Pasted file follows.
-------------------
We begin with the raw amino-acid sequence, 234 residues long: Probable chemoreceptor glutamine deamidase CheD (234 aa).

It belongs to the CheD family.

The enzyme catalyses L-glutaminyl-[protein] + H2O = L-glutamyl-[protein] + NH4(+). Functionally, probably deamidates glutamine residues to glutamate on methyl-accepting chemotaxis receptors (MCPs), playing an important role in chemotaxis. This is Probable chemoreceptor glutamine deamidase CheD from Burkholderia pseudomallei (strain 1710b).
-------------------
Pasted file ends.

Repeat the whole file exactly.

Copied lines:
We begin with the raw amino-acid sequence, 234 residues long: Probable chemoreceptor glutamine deamidase CheD (234 aa).

It belongs to the CheD family.

The enzyme catalyses L-glutaminyl-[protein] + H2O = L-glutamyl-[protein] + NH4(+). Functionally, probably deamidates glutamine residues to glutamate on methyl-accepting chemotaxis receptors (MCPs), playing an important role in chemotaxis. This is Probable chemoreceptor glutamine deamidase CheD from Burkholderia pseudomallei (strain 1710b).